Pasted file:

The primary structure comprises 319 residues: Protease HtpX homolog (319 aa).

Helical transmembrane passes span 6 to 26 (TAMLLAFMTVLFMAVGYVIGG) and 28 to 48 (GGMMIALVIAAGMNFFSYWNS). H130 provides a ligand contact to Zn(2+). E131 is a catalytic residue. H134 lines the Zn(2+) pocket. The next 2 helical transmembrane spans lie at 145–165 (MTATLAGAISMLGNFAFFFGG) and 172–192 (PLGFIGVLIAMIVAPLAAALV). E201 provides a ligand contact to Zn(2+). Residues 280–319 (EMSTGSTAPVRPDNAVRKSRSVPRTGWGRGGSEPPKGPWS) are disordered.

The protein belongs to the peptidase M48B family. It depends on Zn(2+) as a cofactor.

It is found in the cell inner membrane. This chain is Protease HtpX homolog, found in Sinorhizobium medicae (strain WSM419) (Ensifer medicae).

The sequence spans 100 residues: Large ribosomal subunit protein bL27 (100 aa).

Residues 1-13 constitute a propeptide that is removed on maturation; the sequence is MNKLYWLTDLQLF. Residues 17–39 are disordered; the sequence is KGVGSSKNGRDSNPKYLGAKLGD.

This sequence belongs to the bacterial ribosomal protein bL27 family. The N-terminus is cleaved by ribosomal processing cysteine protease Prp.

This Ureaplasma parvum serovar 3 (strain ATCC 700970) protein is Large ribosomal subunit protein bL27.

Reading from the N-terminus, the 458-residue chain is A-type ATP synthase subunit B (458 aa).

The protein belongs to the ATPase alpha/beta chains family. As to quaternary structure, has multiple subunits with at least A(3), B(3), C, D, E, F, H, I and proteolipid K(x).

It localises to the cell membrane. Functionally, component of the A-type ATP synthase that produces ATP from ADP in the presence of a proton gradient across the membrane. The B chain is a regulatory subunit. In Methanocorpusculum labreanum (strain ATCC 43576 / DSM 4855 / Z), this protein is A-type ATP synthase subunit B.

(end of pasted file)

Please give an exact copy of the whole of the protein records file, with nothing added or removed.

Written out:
The primary structure comprises 319 residues: Protease HtpX homolog (319 aa).

Helical transmembrane passes span 6 to 26 (TAMLLAFMTVLFMAVGYVIGG) and 28 to 48 (GGMMIALVIAAGMNFFSYWNS). H130 provides a ligand contact to Zn(2+). E131 is a catalytic residue. H134 lines the Zn(2+) pocket. The next 2 helical transmembrane spans lie at 145–165 (MTATLAGAISMLGNFAFFFGG) and 172–192 (PLGFIGVLIAMIVAPLAAALV). E201 provides a ligand contact to Zn(2+). Residues 280–319 (EMSTGSTAPVRPDNAVRKSRSVPRTGWGRGGSEPPKGPWS) are disordered.

The protein belongs to the peptidase M48B family. It depends on Zn(2+) as a cofactor.

It is found in the cell inner membrane. This chain is Protease HtpX homolog, found in Sinorhizobium medicae (strain WSM419) (Ensifer medicae).

The sequence spans 100 residues: Large ribosomal subunit protein bL27 (100 aa).

Residues 1-13 constitute a propeptide that is removed on maturation; the sequence is MNKLYWLTDLQLF. Residues 17–39 are disordered; the sequence is KGVGSSKNGRDSNPKYLGAKLGD.

This sequence belongs to the bacterial ribosomal protein bL27 family. The N-terminus is cleaved by ribosomal processing cysteine protease Prp.

This Ureaplasma parvum serovar 3 (strain ATCC 700970) protein is Large ribosomal subunit protein bL27.

Reading from the N-terminus, the 458-residue chain is A-type ATP synthase subunit B (458 aa).

The protein belongs to the ATPase alpha/beta chains family. As to quaternary structure, has multiple subunits with at least A(3), B(3), C, D, E, F, H, I and proteolipid K(x).

It localises to the cell membrane. Functionally, component of the A-type ATP synthase that produces ATP from ADP in the presence of a proton gradient across the membrane. The B chain is a regulatory subunit. In Methanocorpusculum labreanum (strain ATCC 43576 / DSM 4855 / Z), this protein is A-type ATP synthase subunit B.